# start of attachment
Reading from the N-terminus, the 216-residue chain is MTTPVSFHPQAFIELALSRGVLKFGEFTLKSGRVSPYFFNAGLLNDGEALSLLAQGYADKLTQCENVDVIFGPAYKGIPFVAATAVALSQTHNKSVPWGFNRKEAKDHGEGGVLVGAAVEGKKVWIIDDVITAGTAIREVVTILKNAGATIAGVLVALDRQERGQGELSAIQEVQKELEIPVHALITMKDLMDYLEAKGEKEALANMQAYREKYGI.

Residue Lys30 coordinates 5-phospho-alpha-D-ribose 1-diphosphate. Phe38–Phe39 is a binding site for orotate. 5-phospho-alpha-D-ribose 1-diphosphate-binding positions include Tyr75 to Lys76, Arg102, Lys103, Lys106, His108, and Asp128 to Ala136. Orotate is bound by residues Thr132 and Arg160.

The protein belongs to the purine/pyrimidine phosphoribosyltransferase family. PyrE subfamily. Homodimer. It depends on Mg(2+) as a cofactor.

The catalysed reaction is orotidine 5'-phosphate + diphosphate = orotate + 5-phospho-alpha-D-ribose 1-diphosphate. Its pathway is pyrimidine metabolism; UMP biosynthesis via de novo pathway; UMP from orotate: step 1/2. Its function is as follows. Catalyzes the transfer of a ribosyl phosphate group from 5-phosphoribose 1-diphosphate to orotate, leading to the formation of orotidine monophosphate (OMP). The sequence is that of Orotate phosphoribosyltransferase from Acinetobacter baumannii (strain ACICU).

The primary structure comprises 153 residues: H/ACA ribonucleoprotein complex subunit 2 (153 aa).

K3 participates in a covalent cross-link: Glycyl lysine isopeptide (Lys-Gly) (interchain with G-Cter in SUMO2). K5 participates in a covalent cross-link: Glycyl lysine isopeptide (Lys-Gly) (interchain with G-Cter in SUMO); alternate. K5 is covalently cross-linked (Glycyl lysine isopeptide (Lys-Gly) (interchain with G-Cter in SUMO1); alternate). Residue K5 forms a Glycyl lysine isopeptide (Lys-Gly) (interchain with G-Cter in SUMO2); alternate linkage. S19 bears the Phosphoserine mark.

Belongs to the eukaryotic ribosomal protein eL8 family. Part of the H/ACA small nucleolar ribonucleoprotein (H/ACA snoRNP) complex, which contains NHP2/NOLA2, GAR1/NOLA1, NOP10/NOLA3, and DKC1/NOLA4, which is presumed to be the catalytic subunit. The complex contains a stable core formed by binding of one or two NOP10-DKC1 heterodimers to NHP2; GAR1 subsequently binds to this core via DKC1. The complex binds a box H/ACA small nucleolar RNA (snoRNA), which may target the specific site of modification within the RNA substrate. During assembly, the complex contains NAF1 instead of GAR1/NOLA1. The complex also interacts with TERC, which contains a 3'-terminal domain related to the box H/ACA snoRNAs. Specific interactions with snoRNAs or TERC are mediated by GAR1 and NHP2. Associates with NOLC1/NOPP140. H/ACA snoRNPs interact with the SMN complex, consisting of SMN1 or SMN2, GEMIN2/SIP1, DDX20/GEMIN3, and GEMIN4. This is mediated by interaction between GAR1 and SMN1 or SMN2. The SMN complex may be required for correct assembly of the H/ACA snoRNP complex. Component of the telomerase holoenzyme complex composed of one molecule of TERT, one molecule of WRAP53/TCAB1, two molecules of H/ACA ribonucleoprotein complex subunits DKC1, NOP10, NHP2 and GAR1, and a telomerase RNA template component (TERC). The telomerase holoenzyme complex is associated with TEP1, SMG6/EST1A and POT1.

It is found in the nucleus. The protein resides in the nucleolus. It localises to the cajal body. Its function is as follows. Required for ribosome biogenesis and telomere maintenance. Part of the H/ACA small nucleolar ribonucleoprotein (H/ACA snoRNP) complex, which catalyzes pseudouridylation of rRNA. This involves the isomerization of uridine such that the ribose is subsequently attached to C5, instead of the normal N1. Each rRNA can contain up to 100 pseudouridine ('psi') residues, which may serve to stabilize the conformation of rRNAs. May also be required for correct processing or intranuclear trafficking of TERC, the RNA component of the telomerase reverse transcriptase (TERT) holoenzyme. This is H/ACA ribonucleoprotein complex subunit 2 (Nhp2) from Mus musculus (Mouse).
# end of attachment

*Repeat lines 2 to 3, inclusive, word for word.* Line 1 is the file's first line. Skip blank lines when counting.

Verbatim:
Residue Lys30 coordinates 5-phospho-alpha-D-ribose 1-diphosphate. Phe38–Phe39 is a binding site for orotate. 5-phospho-alpha-D-ribose 1-diphosphate-binding positions include Tyr75 to Lys76, Arg102, Lys103, Lys106, His108, and Asp128 to Ala136. Orotate is bound by residues Thr132 and Arg160.

The protein belongs to the purine/pyrimidine phosphoribosyltransferase family. PyrE subfamily. Homodimer. It depends on Mg(2+) as a cofactor.